Nutritional iron deficiency anemia (IDA) is the commonest (90%) cause of anemia in pregnancy. IDA is associated with increased maternal and perinatal morbidity and mortality, and long-term adverse effects in the newborn. A 55-kg pregnant woman is estimated to need approximately an additional 1000 mg of iron over the whole pregnancy. It has been estimated that the daily iron requirements of a 55-kg pregnant woman increases from approximately 0.8 mg in the first trimester to 4–5 mg during the second trimester and >6 mg in the third trimester. Pregnant women need iron to cover their basic losses, increased RBC mass and demand from fetoplacental unit. This requirement is not met by food alone in developing countries and oral iron supplementation is justified.

Prevention of anemia in pregnancy

Pre-pregnancy counseling, dietary advice and therapy is very important for ensuring best pregnancy outcomes. It is recommended that full blood count should be checked at the booking visit in pregnancy and repeated at 28 weeks to screen for anemia. In high risk mothers and multiple pregnancies, an additional hemoglobin check should be performed near term. Dietary advice should be given to all mothers to improve intake and absorption of iron from food.
Rich sources of iron include heme iron (in meat, poultry, fish and egg yolk), dry fruits, dark green leafy vegetables (spinach, beans, legumes, lentils) and iron fortified cereals. Using cast iron utensils for cooking and taking iron with vitamin C (orange juice) can improve its intake and absorption. Certain foods which may inhibit iron absorption should not be taken with iron rich foods. These include polyphenols (in certain vegetables, coffee), tannins (in tea), phytates (in bran) and calcium (in dairy products). Weekly iron (60 mg) and folic acid (2.8 mg) should be given to all menstruating women including adolescents, periodically, in communities where IDA is considered a problem.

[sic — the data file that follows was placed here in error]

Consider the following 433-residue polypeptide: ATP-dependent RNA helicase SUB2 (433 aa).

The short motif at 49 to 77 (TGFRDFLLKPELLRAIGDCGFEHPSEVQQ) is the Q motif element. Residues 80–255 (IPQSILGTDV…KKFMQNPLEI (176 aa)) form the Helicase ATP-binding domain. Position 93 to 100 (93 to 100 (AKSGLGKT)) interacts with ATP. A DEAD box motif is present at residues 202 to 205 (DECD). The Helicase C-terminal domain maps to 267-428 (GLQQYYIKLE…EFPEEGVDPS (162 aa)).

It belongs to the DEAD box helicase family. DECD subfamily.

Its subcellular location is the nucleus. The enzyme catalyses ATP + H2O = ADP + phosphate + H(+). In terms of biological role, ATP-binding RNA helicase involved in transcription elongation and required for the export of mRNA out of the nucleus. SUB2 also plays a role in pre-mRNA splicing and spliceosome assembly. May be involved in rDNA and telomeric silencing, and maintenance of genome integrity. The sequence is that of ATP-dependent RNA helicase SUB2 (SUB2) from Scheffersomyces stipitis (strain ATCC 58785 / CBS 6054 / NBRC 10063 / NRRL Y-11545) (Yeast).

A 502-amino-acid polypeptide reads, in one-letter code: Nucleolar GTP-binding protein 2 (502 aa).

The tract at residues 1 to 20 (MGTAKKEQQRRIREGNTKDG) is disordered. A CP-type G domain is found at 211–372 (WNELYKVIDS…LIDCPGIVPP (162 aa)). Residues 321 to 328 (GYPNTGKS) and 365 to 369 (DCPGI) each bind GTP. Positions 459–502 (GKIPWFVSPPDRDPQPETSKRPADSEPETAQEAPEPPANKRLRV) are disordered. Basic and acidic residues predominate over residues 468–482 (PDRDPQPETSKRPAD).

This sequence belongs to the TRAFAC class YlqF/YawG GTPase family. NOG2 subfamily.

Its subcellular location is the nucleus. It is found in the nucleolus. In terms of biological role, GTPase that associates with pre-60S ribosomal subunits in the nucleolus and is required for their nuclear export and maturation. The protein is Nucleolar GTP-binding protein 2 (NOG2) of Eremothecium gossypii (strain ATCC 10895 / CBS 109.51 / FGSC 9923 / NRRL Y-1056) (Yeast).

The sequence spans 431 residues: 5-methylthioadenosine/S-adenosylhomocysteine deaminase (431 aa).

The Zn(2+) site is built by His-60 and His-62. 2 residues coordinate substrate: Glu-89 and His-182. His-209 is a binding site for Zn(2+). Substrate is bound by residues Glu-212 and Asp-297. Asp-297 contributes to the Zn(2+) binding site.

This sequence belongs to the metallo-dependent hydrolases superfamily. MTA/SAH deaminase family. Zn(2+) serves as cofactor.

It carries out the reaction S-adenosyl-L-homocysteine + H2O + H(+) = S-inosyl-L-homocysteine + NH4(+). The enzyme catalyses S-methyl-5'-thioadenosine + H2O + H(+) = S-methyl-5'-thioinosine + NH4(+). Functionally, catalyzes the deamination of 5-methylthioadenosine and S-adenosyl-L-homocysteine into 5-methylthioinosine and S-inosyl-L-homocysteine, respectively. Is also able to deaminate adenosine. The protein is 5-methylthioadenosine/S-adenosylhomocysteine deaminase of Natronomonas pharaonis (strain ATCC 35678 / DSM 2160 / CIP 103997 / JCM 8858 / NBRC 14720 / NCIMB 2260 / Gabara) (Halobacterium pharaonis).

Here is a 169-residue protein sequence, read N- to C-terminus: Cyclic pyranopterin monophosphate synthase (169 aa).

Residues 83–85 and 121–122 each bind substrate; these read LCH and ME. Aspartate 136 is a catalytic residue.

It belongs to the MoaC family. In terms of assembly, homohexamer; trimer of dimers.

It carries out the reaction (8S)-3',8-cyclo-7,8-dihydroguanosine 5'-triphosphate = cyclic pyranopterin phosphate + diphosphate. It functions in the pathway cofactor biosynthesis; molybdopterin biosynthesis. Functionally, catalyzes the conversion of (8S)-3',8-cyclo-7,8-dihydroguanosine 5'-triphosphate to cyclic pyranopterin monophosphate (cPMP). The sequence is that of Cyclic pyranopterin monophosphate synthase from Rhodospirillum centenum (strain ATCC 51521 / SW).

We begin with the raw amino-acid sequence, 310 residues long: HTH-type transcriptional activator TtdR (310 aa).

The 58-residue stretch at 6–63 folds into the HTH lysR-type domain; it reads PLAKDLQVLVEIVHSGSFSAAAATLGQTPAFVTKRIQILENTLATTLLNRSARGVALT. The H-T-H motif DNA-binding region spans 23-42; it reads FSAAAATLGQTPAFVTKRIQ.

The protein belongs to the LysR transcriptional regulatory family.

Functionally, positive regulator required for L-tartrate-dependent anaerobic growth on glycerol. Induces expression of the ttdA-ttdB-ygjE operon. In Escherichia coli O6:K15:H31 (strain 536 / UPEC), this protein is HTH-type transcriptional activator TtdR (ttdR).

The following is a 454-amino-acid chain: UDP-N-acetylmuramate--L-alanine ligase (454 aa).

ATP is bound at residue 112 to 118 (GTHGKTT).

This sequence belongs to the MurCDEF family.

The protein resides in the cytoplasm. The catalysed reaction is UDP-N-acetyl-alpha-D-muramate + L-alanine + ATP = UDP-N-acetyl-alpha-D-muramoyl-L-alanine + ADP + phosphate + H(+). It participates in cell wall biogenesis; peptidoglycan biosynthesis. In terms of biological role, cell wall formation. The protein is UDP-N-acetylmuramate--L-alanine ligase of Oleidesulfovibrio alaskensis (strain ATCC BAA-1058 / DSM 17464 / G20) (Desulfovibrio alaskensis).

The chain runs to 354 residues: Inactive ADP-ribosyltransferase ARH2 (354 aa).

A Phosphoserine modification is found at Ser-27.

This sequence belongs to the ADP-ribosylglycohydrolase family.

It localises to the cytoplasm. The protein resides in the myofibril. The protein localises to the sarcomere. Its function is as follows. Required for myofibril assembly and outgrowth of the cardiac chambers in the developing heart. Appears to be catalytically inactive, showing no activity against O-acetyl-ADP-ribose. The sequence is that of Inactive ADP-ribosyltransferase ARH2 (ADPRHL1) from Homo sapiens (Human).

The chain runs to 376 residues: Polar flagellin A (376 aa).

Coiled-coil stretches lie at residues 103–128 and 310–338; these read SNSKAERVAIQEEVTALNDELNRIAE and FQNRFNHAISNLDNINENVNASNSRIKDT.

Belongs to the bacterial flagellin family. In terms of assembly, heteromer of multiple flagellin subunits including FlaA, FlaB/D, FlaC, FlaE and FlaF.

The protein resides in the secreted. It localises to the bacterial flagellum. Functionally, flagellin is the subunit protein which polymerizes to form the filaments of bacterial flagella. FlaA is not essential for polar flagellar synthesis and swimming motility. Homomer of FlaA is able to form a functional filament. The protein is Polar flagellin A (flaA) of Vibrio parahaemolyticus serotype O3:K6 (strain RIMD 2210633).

Increased intake of iron, treatment of underlying conditions like deworming (anti-helminthic therapy) are important preventive measures. Pregnant women need iron to cover their basic losses, increased RBC mass and demand from fetoplacental unit. Vitamin B12 and folate deficiencies in pregnancy are rare and may be a result of inadequate dietary intake with the latter being more common. These vitamins play an important role in embryogenesis and hence any relative deficiencies may result in congenital abnormalities. Finding the underlying cause is crucial to the management of these deficiencies. From a neonatal perspective, delayed clamping of the umbilical cord at delivery (by 1–2 min) is important step in prevention of neonatal anemia.

Treatment of anemia

Correction of iron deficiency in pregnancy involves appropriate diet and oral iron supplementation. Daily oral iron (60 mg) and folic acid (4 mg) should be commenced as soon as possible together with behavior changing communications when a woman becomes pregnant, and continued up to 6 months' postpartum. The dose of iron could be reduced to 30 mg in women who have no IDA. The aim is to achieve a hemoglobin of at least 10 g/dL at term. The choice of iron preparation is based on patient tolerance to a large extent. It is recommended to take iron with orange juice to enhance its absorption. Oral ferrous salts are the treatment of choice (ferric salts are less well absorbed). Ferrous sulphate 200 mg 2–3 times daily (each tablet provides 60 mg elemental iron) is the most common preparation used. Alternative preparations include ferrous gluconate and ferrous fumarate. In the first week following initiation of iron therapy, there is often no rise in hemoglobin level but reticulocytosis is observed. Hemoglobin level usually starts rising in the second week and the expected improvement in hemoglobin is approximately 1 g/dL per week. Common adverse effects of iron therapy include nausea, constipation and occasionally diarrhea (reduced by taking tablets after meals).